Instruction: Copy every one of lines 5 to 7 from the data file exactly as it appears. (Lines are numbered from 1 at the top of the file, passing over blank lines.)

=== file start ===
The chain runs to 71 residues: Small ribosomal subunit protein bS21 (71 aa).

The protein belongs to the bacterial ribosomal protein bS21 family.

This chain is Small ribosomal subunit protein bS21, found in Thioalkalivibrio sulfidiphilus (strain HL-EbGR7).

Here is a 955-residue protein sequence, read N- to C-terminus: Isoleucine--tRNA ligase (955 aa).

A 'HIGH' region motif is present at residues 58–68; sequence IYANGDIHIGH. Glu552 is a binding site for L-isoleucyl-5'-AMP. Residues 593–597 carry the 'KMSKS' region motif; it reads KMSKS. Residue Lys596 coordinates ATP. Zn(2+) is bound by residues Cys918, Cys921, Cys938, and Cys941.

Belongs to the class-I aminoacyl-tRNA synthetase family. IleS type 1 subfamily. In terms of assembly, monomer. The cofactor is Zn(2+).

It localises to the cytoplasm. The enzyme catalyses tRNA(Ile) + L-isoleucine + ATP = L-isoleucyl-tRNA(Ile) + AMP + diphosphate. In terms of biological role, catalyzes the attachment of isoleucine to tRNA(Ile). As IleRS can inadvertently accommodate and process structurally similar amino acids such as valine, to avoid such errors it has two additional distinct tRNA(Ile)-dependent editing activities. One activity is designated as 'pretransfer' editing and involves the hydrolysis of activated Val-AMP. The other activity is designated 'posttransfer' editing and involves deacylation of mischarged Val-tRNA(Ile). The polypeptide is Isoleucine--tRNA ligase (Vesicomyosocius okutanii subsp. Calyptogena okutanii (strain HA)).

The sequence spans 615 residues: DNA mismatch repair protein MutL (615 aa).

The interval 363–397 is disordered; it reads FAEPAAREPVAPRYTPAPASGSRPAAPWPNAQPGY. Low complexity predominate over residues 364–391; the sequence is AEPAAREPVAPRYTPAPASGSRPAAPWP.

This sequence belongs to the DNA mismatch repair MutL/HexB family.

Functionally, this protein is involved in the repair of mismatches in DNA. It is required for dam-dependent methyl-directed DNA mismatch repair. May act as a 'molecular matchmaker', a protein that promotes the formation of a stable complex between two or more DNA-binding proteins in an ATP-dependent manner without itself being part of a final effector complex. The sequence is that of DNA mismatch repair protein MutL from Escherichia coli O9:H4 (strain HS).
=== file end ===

A 'HIGH' region motif is present at residues 58–68; sequence IYANGDIHIGH. Glu552 is a binding site for L-isoleucyl-5'-AMP. Residues 593–597 carry the 'KMSKS' region motif; it reads KMSKS. Residue Lys596 coordinates ATP. Zn(2+) is bound by residues Cys918, Cys921, Cys938, and Cys941.

Belongs to the class-I aminoacyl-tRNA synthetase family. IleS type 1 subfamily. In terms of assembly, monomer. The cofactor is Zn(2+).

It localises to the cytoplasm. The enzyme catalyses tRNA(Ile) + L-isoleucine + ATP = L-isoleucyl-tRNA(Ile) + AMP + diphosphate. In terms of biological role, catalyzes the attachment of isoleucine to tRNA(Ile). As IleRS can inadvertently accommodate and process structurally similar amino acids such as valine, to avoid such errors it has two additional distinct tRNA(Ile)-dependent editing activities. One activity is designated as 'pretransfer' editing and involves the hydrolysis of activated Val-AMP. The other activity is designated 'posttransfer' editing and involves deacylation of mischarged Val-tRNA(Ile). The polypeptide is Isoleucine--tRNA ligase (Vesicomyosocius okutanii subsp. Calyptogena okutanii (strain HA)).